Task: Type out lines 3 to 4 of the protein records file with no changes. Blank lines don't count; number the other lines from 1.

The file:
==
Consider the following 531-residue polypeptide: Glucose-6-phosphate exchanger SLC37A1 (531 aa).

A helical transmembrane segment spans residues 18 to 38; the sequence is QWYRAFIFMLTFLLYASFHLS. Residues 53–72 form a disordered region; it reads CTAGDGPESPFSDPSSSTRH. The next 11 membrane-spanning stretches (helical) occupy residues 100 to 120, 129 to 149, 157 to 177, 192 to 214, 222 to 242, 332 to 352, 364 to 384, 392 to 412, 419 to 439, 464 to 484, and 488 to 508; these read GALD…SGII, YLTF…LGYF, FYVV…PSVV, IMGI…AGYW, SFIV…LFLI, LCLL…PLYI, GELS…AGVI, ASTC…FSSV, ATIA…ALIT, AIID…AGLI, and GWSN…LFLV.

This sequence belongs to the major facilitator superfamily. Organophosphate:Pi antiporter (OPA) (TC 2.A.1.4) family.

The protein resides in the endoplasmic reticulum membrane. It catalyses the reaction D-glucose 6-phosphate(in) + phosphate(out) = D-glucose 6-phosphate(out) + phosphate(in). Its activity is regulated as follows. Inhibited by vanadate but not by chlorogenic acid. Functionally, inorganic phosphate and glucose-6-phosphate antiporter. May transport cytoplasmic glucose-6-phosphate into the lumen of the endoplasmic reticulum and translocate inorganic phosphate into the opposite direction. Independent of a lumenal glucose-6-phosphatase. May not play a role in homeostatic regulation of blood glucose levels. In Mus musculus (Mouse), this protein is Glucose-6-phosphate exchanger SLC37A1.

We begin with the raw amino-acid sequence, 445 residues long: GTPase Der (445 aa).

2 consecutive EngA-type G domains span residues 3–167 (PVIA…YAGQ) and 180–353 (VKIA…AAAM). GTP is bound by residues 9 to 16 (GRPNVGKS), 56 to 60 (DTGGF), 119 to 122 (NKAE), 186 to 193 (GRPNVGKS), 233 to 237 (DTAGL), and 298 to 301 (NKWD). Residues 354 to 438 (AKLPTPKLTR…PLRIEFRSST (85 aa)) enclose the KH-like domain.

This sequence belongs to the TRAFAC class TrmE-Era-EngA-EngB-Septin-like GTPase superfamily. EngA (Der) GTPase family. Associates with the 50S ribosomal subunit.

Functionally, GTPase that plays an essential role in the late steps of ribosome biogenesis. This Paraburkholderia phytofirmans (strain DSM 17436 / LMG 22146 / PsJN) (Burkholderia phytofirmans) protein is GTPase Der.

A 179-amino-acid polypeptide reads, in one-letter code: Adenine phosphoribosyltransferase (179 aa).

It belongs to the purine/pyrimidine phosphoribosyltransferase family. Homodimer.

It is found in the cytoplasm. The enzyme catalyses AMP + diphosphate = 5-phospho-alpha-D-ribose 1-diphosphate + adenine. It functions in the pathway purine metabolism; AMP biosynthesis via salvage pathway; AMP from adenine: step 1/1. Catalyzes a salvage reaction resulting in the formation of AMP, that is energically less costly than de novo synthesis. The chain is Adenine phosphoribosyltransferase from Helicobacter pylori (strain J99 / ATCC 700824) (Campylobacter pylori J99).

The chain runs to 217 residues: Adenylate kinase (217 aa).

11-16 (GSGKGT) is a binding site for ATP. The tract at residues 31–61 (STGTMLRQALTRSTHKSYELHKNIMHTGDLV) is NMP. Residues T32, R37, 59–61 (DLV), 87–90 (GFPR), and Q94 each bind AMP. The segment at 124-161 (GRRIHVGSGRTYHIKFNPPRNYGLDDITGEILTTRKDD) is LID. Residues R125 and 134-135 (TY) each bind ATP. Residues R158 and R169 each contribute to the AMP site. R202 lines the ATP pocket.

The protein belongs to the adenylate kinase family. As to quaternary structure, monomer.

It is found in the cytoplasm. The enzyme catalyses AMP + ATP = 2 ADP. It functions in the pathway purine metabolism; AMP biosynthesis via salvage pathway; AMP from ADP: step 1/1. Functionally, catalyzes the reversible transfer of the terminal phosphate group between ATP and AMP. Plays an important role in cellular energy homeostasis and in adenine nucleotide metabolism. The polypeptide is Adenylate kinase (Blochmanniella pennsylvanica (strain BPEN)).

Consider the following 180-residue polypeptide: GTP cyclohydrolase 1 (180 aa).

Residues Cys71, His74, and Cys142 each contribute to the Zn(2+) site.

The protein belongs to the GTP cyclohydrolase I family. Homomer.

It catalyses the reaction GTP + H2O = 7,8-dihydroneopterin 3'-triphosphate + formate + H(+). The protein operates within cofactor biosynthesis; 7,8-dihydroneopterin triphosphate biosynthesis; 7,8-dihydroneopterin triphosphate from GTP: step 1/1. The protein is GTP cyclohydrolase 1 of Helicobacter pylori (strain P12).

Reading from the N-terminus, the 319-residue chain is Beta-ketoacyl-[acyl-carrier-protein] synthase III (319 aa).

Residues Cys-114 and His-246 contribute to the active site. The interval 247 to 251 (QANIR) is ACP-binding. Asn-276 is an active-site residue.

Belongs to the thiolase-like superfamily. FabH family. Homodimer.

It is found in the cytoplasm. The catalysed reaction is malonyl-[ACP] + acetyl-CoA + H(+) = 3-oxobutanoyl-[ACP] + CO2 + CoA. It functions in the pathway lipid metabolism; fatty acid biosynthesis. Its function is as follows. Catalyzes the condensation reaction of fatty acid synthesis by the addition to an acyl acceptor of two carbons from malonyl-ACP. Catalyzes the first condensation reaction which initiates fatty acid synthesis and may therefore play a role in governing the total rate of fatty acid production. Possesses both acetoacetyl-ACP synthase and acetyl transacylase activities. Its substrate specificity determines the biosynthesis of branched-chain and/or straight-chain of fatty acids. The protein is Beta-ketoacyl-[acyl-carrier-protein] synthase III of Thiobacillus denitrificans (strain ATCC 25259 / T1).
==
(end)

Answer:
This sequence belongs to the major facilitator superfamily. Organophosphate:Pi antiporter (OPA) (TC 2.A.1.4) family.

The protein resides in the endoplasmic reticulum membrane. It catalyses the reaction D-glucose 6-phosphate(in) + phosphate(out) = D-glucose 6-phosphate(out) + phosphate(in). Its activity is regulated as follows. Inhibited by vanadate but not by chlorogenic acid. Functionally, inorganic phosphate and glucose-6-phosphate antiporter. May transport cytoplasmic glucose-6-phosphate into the lumen of the endoplasmic reticulum and translocate inorganic phosphate into the opposite direction. Independent of a lumenal glucose-6-phosphatase. May not play a role in homeostatic regulation of blood glucose levels. In Mus musculus (Mouse), this protein is Glucose-6-phosphate exchanger SLC37A1.